I was 9-years old when my grandfather (my Zaidy) was diagnosed with Alzheimer’s disease, and it was here when my family life began to change. I was 18-years old when he passed away. Those nine years would be tremendously difficult not only for him but also for my family. Gradually, the warm, soft-spoken man we had come to know, began to decline and transform into someone we could no longer recognize, nor could he recognize us. As his disease progressed, he became confused, anxious, and short-tempered. I still remember the day when he no longer knew my name. Long before he passed away, my family and I began to mourn the loss of this wonderful, charismatic man.
When my grandmother (my Bubbie) was no longer able to provide care for him at home, my Zaidy was moved into an elder care facility in Ottawa. At each visit, I witnessed the staff simultaneously manage my family’s anxieties around care provisions and his physical state, while offering my grandfather compassionate care. Moved by their compassion, and motivated by the desire to serve patients and their families facing situations like my own, I decided to pursue a B.Sc. degree in Health Sciences at the University of Ottawa with a long-term goal of achieving my M.D.
While at UofO, I pursued opportunities to give back to my community through healthcare-related and science-related initiatives. In first year, I joined the Emergency Response Team, a student-led organization that provides campus-wide first-aid services. I have since held the position of internal trainer and maintained participation as a general member each year.
I also pursued opportunities to get involved in research at UofO. Under the supervision of Dr. Johnson, I spent the first three years of my B.Sc. collecting data for a longitudinal study aimed at improving children’s control of their socio-emotional abilities. Having myself worked with a speech pathologist for delayed speech, and later a developmental child social psychologist for shyness in my childhood, I was driven to pursue research pertaining to socio-emotional abilities in children and adolescents. I am currently working on a publication about the impact of socio-emotional interventions on children’s social development, and will be completing a thesis on the impact of student confidence on academic performance.
My interest in the human body and its pathologies led me to pursue a two-month internship in Hatseva, Israel after first-year. Here I examined a rare mutation that causes familial Amyotrophic Lateral Sclerosis (ALS) using zebrafish as the model organism. In contrast to Alzheimer’s disease, ALS takes control of the body rather than the mind. (My proximity to the Red Sea offered the added bonus of allowing me to further my scuba-diving education. I am continuing to work towards a Professional Association of Diving Instructors (PADI) Rescue Diver Certification). Through this internship, I learned microbial laboratory techniques such as immunohistochemistry, networked with many people from across the globe, and demonstrated initiative in seeking an experience that was unique in itself. In addition, this experience exposed me to how another country’s medical system functions in comparison to Canada. Furthermore, I was able to draw from these experiences when later learning of the various healthcare systems in other countries, such as the United States, in my Canadian Healthcare System class.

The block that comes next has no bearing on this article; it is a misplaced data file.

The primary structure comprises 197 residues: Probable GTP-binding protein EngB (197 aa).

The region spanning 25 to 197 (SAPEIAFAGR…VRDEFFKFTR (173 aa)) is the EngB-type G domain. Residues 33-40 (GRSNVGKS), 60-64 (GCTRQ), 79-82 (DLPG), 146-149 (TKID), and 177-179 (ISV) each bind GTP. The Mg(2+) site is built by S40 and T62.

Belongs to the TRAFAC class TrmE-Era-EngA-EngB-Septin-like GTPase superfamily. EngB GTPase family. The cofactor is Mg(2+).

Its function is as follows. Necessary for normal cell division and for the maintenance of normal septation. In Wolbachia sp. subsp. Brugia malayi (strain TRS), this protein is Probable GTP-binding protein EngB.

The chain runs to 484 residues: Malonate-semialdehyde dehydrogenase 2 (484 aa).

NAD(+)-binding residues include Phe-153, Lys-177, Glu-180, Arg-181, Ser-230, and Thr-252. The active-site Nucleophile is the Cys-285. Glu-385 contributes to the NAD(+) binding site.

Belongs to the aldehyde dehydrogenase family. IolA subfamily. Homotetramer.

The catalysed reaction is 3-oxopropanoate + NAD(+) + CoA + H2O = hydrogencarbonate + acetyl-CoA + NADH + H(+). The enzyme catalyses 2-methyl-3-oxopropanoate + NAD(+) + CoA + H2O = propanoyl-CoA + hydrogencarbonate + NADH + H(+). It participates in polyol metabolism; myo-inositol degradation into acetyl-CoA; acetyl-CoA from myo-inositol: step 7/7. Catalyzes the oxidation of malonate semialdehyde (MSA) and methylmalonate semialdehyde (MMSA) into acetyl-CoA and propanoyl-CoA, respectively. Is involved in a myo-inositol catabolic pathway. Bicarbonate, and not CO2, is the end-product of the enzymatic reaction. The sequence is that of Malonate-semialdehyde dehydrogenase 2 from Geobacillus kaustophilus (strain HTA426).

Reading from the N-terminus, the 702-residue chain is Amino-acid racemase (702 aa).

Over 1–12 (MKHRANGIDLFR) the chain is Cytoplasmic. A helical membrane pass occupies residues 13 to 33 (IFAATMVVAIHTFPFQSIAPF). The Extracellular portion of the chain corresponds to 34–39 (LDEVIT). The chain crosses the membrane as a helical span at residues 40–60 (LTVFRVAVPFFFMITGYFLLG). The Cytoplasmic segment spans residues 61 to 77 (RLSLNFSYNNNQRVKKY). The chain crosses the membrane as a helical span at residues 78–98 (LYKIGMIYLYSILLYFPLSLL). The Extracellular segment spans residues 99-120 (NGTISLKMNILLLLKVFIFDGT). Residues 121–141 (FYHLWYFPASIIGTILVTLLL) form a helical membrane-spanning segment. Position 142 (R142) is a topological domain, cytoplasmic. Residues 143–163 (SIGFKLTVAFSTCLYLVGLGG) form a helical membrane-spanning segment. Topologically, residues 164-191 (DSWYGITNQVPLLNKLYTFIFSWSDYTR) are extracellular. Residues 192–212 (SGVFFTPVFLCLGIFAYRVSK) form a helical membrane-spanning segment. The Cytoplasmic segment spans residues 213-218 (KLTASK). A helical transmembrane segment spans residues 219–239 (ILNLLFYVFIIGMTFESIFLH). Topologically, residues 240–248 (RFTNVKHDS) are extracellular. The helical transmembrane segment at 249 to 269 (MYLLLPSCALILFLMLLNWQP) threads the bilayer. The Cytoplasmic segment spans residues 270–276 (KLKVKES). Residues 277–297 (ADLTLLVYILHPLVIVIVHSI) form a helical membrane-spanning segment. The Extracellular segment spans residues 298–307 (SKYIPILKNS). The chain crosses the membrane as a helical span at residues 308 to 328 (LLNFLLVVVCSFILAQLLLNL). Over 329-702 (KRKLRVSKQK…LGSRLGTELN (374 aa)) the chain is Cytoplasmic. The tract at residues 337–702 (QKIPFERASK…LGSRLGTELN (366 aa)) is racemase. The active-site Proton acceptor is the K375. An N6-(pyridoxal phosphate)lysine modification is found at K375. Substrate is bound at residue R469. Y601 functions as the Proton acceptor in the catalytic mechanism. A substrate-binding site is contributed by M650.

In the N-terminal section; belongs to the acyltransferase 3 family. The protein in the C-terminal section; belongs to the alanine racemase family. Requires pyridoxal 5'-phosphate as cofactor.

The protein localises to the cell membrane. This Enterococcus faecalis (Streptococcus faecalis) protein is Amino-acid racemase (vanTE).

Last summer, I began volunteering on the Behaviour Neurology Unit at Bayview Hospital in Toronto. Patients on this floor have an array of cognitive disabilities, from Alzheimer’s disease to Lewy Body Dementia. These patients were admitted from alternative care facilities because they, like my Zaidy, displayed levels of aggression that cannot be accommodated elsewhere. While at Bayview, my responsibilities included assisting nurses and personal support workers with feeding patients during meal times, attending rounds, and providing one-on-one companionship to patients. Every day I experienced immense fulfillment from learning how to provide patient-centered plans of care for patients and their families. One of my most memorable encounters was testing my background in competitive chess with a match against a patient who once held a world ranking; needless to say, I was given a bit of a lesson in chess that day.
If enrolled into medicine, I aim to develop patient care plans that enhance social interactions between patients suffering from cognitive disabilities, and their loved ones, while also educating families on the important role of social support for the patient’s treatment and improving quality of life. In particular, the growing elderly population has brought with it a prevalent increase in the manifestation of cognitive disabilities and extended waitlists to enter long-term care facilities make this concern of significant importance. I have experienced and appreciate what it is like to be the the family in the waiting room and part of the healthcare team. With further scholarly scrutiny, I hope to draw from my experiences in Israel, at Bayview hospital, my grandfather in long term care, and from my socio-emotional research, in allowing these disciplines to inform one another, and by extension, the medical community.
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